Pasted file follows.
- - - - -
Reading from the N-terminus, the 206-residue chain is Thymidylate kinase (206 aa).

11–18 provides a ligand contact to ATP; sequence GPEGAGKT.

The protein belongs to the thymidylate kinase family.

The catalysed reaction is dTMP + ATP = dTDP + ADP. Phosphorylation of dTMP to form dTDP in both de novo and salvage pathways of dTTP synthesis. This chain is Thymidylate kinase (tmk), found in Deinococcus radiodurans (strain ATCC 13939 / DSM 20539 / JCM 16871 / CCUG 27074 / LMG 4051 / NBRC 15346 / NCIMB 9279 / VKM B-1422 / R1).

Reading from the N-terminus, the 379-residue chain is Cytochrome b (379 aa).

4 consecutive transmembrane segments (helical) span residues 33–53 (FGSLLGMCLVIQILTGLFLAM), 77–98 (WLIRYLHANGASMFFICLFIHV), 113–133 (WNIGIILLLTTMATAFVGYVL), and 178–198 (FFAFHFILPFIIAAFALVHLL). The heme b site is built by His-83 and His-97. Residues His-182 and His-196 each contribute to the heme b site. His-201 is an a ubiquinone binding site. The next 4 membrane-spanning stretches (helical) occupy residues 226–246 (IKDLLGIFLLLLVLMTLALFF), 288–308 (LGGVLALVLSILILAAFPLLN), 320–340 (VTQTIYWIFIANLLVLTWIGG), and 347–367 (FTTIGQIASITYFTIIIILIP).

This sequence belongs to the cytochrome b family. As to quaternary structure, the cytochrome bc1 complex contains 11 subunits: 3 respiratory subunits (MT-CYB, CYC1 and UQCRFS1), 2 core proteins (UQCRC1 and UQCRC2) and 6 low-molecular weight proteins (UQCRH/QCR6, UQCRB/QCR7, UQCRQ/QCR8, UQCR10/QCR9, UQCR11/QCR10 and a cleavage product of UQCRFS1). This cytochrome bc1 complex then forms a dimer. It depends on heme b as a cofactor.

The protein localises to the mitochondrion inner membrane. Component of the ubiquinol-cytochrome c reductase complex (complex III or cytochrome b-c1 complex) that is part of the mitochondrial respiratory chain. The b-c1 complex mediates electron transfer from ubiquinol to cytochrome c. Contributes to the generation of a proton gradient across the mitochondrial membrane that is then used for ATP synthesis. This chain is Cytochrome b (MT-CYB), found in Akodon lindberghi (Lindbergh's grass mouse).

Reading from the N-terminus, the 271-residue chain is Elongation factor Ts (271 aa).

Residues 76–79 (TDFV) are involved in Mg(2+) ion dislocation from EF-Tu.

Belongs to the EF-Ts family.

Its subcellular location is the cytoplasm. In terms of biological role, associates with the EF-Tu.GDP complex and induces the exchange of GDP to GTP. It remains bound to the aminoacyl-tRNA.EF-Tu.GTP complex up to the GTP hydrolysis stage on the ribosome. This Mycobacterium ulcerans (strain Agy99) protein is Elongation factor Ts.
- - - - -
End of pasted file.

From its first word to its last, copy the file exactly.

Reading from the N-terminus, the 206-residue chain is Thymidylate kinase (206 aa).

11–18 provides a ligand contact to ATP; sequence GPEGAGKT.

The protein belongs to the thymidylate kinase family.

The catalysed reaction is dTMP + ATP = dTDP + ADP. Phosphorylation of dTMP to form dTDP in both de novo and salvage pathways of dTTP synthesis. This chain is Thymidylate kinase (tmk), found in Deinococcus radiodurans (strain ATCC 13939 / DSM 20539 / JCM 16871 / CCUG 27074 / LMG 4051 / NBRC 15346 / NCIMB 9279 / VKM B-1422 / R1).

Reading from the N-terminus, the 379-residue chain is Cytochrome b (379 aa).

4 consecutive transmembrane segments (helical) span residues 33–53 (FGSLLGMCLVIQILTGLFLAM), 77–98 (WLIRYLHANGASMFFICLFIHV), 113–133 (WNIGIILLLTTMATAFVGYVL), and 178–198 (FFAFHFILPFIIAAFALVHLL). The heme b site is built by His-83 and His-97. Residues His-182 and His-196 each contribute to the heme b site. His-201 is an a ubiquinone binding site. The next 4 membrane-spanning stretches (helical) occupy residues 226–246 (IKDLLGIFLLLLVLMTLALFF), 288–308 (LGGVLALVLSILILAAFPLLN), 320–340 (VTQTIYWIFIANLLVLTWIGG), and 347–367 (FTTIGQIASITYFTIIIILIP).

This sequence belongs to the cytochrome b family. As to quaternary structure, the cytochrome bc1 complex contains 11 subunits: 3 respiratory subunits (MT-CYB, CYC1 and UQCRFS1), 2 core proteins (UQCRC1 and UQCRC2) and 6 low-molecular weight proteins (UQCRH/QCR6, UQCRB/QCR7, UQCRQ/QCR8, UQCR10/QCR9, UQCR11/QCR10 and a cleavage product of UQCRFS1). This cytochrome bc1 complex then forms a dimer. It depends on heme b as a cofactor.

The protein localises to the mitochondrion inner membrane. Component of the ubiquinol-cytochrome c reductase complex (complex III or cytochrome b-c1 complex) that is part of the mitochondrial respiratory chain. The b-c1 complex mediates electron transfer from ubiquinol to cytochrome c. Contributes to the generation of a proton gradient across the mitochondrial membrane that is then used for ATP synthesis. This chain is Cytochrome b (MT-CYB), found in Akodon lindberghi (Lindbergh's grass mouse).

Reading from the N-terminus, the 271-residue chain is Elongation factor Ts (271 aa).

Residues 76–79 (TDFV) are involved in Mg(2+) ion dislocation from EF-Tu.

Belongs to the EF-Ts family.

Its subcellular location is the cytoplasm. In terms of biological role, associates with the EF-Tu.GDP complex and induces the exchange of GDP to GTP. It remains bound to the aminoacyl-tRNA.EF-Tu.GTP complex up to the GTP hydrolysis stage on the ribosome. This Mycobacterium ulcerans (strain Agy99) protein is Elongation factor Ts.